« Prev Chapter 8 Next »

CHAPTER 8

2Ch 8:1-6. Solomon's Buildings.

2. cities which Huram had restored … Solomon built them, &c.—These cities lay in the northwest of Galilee. Though included within the limits of the promised land, they had never been conquered. The right of occupying them Solomon granted to Huram, who, after consideration, refused them as unsuitable to the commercial habits of his subjects (see on 1Ki 9:11). Solomon, having wrested them from the possession of the Canaanite inhabitants, repaired them and filled them with a colony of Hebrews.

3-6. And Solomon went to Hamath-zobah—Hamath was on the Orontes, in Cœle-Syria. Its king, Toi, had been the ally of David; but from the combination, Hamath and Zobah, it would appear that some revolution had taken place which led to the union of these two petty kingdoms of Syria into one. For what cause the resentment of Solomon was provoked against it, we are not informed, but he sent an armed force which reduced it. He made himself master also of Tadmor, the famous Palmyra in the same region. Various other cities along the frontiers of his extended dominions he repaired and fitted up, either to serve as store-places for the furtherance of his commercial enterprises, or to secure his kingdom from foreign invasion (see on 2Ch 1:14; 1Ki 9:15).

2Ch 8:7-11. The Canaanites Made Tributaries.

7. all the people that were left, &c.—The descendants of the Canaanites who remained in the country were treated as war prisoners, being obliged to "pay tribute or to serve as galley slaves" (2Ch 2:18), while the Israelites were employed in no works but such as were of an honorable character.

10. two hundred and fifty that bare rule—(Compare 1Ki 9:23). It is generally agreed that the text of one of these passages is corrupt.

11. Solomon brought up the daughter of Pharaoh out of the city of David unto the house that he had built for her—On his marriage with the Egyptian princess at the beginning of his reign, he assigned her a temporary abode in the city of David, that is, Jerusalem, until a suitable palace for his wife had been erected. While that palace was in progress, he himself lodged in the palace of David, but he did not allow her to occupy it, because he felt that she being a heathen proselyte, and having brought from her own country an establishment of heathen maid-servants, there would have been an impropriety in her being domiciled in a mansion which was or had been hallowed by the reception of the ark. It seems she was received on her arrival into his mother's abode (So 3:4; 8:2).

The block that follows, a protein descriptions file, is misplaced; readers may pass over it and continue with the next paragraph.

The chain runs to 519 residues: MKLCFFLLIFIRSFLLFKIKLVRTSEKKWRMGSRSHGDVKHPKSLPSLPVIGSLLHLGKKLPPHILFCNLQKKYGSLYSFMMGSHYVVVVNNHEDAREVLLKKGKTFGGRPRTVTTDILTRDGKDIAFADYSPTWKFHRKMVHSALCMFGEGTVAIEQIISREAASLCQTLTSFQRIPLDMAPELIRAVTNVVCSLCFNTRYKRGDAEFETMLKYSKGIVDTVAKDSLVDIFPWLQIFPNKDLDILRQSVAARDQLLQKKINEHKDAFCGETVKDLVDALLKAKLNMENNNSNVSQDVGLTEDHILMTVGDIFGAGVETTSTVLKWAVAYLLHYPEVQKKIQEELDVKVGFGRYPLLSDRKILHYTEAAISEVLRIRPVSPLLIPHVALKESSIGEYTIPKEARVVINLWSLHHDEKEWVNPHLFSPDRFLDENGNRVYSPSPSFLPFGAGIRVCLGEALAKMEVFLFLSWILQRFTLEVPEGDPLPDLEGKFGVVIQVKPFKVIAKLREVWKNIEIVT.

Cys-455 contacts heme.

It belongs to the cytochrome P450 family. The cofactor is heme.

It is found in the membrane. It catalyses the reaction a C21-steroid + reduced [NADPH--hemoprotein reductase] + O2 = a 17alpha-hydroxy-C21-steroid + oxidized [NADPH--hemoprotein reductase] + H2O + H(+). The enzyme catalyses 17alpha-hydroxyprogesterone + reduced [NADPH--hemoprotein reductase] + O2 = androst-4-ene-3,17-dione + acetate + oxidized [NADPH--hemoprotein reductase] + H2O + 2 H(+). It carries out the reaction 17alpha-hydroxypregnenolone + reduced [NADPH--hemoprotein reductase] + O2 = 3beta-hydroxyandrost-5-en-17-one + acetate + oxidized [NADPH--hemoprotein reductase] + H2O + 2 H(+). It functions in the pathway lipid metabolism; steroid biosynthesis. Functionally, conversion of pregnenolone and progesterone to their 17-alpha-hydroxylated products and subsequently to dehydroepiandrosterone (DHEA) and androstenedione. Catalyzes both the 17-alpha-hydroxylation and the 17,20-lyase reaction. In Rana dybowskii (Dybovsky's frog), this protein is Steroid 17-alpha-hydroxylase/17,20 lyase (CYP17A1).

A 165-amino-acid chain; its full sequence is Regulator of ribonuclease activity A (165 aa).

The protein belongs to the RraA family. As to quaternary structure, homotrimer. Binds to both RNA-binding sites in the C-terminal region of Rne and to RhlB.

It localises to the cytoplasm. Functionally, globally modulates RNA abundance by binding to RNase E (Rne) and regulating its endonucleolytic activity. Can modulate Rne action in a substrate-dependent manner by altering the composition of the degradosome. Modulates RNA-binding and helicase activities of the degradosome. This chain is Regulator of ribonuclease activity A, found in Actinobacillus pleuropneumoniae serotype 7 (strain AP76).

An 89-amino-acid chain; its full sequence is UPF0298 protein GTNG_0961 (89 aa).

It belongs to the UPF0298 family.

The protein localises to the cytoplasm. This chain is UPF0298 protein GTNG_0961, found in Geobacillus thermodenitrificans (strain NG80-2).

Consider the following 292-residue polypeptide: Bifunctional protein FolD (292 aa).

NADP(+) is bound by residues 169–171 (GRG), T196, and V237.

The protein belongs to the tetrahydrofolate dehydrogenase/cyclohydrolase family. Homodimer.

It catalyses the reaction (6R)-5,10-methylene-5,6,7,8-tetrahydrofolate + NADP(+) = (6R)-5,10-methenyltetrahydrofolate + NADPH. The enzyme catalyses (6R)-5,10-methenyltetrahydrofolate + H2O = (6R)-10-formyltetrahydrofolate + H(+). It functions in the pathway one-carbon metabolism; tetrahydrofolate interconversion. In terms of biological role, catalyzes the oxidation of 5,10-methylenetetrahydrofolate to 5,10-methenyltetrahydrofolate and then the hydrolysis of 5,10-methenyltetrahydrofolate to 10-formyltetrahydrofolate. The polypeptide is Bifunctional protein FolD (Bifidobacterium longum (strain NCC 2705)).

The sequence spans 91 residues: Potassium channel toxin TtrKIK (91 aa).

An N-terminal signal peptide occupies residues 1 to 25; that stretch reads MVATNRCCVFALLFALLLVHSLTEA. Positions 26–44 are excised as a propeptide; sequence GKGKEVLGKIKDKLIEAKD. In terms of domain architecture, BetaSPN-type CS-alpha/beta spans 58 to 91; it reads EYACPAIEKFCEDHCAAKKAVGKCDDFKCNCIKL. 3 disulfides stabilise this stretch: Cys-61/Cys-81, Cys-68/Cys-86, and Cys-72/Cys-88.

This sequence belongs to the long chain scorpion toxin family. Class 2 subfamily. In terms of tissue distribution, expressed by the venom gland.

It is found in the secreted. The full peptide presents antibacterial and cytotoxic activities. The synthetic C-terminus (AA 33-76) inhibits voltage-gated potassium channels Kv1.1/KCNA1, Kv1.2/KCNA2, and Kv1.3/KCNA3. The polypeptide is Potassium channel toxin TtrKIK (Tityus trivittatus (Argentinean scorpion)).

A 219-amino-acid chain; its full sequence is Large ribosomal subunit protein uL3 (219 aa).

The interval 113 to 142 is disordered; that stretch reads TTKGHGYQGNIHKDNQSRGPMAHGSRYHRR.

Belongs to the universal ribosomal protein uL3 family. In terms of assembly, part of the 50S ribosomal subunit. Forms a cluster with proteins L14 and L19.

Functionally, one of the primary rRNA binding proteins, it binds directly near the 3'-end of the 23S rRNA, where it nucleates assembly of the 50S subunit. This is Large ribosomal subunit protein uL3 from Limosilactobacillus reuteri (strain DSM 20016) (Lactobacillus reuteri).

2Ch 8:15-18. Solomon's Festival Sacrifices.

15. they departed not from the commandment of the king—that is, David, in any of his ordinances, which by divine authority he established.

unto the priests and Levites concerning any matter, or concerning the treasures—either in regulating the courses of the priests and Levites, or in the destination of his accumulated treasures to the construction and adornment of the temple.

17. Then went Solomon to Ezion-geber, and to Eloth—These two maritime ports were situated at the eastern gulf of the Red Sea, now called the Gulf of Akaba. Eloth is seen in the modern Akaba, Ezion-geber in El Gudyan [Robinson]. Solomon, determined to cultivate the arts of peace, was sagacious enough to perceive that his kingdom could become great and glorious only by encouraging a spirit of commercial enterprise among his subjects; and, accordingly, with that in mind he made a contract with Huram for ships and seamen to instruct his people in navigation.

18. Huram sent him … ships—either sent him ship-men, able seamen, overland; or, taking the word "sent" in a looser sense, supplied him, that is, built him ships—namely, in docks at Eloth (compare 1Ki 9:26, 27). This navy of Solomon was manned by Tyrians, for Solomon had no seamen capable of performing distant expeditions. The Hebrew fishermen, whose boats plied on the Sea of Tiberias or coasted the shores of the Mediterranean, were not equal to the conducting of large vessels laden with valuable cargoes on long voyages and through the wide and unfrequented ocean.

four hundred and fifty talents of gold—(Compare 1Ki 9:28). The text in one of these passages is corrupt.

« Prev Chapter 8 Next »
Please login or register to save highlights and make annotations
Corrections disabled for this book
Proofing disabled for this book
Printer-friendly version





Advertisements



| Define | Popups: Login | Register | Prev Next | Help |